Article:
Catheterization - cardiac - discharge; Heart catheterization - discharge
A catheter was inserted into an artery, and then it was carefully guided up to your heart. The catheter was inserted through an artery in your groin or your arm. Once it reached your heart, the catheter was placed into 2 different arteries that deliver blood to your heart. Then contrast dye was injected. The dye allowed your doctor to see any areas in your coronary arteries that were blocked.
If you had some blockage, you may have had angioplasty and a stent placed in your heart during the procedure.
You may feel pain in your groin or arm where the catheter was placed. You may also have some bruising around and below the incision that was made to insert the catheter.
In general, people who have angioplasty can walk around within 6 hours after the procedure. Complete recovery takes a week or less. Keep the area where the catheter was inserted dry for 24 to 48 hours.
If the doctor put the catheter in through your groin:
If the doctor put the catheter in your arm:
For a catheter in your groin or arm:
You will need to take care of your incision.
Most people take aspirin or another medicine called clopidogrel (Plavix) after this procedure. These medicines are blood thinners, and they keep your blood from forming clots in your arteries and stent. A blood clot can lead to a heart attack. Take the medicines exactly as your doctor tells you. Do not stop taking them without talking with your doctor first.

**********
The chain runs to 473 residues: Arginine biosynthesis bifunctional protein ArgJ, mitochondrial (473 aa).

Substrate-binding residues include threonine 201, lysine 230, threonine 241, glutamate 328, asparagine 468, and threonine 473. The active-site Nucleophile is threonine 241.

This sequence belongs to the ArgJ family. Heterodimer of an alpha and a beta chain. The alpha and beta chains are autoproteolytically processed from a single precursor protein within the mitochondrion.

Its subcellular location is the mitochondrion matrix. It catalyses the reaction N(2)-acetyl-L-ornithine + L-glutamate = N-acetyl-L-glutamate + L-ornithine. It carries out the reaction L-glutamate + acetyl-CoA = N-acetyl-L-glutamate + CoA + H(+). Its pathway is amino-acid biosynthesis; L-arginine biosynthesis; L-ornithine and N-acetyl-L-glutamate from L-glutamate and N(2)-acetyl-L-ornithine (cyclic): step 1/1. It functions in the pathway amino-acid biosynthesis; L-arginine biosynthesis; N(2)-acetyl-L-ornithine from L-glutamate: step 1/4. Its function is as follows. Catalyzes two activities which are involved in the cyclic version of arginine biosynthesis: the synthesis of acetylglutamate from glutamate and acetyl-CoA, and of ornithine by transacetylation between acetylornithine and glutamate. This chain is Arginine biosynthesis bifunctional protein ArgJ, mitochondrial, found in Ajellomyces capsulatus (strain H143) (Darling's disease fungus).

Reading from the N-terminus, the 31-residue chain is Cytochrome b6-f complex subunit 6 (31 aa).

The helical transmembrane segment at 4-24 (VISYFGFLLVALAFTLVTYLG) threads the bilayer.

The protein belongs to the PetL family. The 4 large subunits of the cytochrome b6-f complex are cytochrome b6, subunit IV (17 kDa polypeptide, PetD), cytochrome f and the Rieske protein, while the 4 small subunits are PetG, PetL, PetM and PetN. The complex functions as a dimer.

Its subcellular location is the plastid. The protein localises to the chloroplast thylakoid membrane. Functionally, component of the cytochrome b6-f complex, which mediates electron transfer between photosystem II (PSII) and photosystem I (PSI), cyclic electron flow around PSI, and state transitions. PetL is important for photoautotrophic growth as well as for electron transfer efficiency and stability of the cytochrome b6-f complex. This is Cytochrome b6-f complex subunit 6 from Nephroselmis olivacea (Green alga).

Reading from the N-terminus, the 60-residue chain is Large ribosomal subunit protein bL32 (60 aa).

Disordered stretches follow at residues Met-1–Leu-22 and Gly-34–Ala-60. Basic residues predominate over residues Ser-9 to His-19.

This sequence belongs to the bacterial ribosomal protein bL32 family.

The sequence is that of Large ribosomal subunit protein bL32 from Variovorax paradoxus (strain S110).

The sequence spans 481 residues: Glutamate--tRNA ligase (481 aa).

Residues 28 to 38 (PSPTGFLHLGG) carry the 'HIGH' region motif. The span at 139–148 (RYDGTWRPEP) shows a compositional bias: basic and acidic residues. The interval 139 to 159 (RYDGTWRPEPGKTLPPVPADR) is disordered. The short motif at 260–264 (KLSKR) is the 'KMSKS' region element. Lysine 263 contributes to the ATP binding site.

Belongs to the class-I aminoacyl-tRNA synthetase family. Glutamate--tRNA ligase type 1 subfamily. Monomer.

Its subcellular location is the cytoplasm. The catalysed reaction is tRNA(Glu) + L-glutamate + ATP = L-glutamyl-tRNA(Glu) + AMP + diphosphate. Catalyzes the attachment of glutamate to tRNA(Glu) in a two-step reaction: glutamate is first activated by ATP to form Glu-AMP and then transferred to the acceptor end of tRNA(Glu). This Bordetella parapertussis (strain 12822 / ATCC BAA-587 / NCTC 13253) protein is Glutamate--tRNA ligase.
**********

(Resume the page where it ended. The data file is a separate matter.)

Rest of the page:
You should eat a heart-healthy diet, exercise, and follow a healthy lifestyle. Your doctor can refer you to other health care providers who can help you learn about exercise and healthy foods that will fit into your lifestyle.
Call your doctor if:
© 2011 University of Maryland Medical Center (UMMC). All rights reserved.
UMMC is a member of the University of Maryland Medical System,
22 S. Greene Street, Baltimore, MD 21201. TDD: 1-800-735-2258 or 1.866.408.6885